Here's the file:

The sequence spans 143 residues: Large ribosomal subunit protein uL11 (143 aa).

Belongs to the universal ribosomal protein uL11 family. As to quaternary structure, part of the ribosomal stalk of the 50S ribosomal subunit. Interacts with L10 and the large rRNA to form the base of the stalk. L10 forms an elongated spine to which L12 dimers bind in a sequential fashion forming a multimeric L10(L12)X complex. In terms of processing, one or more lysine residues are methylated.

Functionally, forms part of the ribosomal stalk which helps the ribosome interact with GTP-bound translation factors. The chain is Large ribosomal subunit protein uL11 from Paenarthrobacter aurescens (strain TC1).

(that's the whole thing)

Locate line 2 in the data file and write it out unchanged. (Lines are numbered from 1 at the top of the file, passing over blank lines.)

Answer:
Belongs to the universal ribosomal protein uL11 family. As to quaternary structure, part of the ribosomal stalk of the 50S ribosomal subunit. Interacts with L10 and the large rRNA to form the base of the stalk. L10 forms an elongated spine to which L12 dimers bind in a sequential fashion forming a multimeric L10(L12)X complex. In terms of processing, one or more lysine residues are methylated.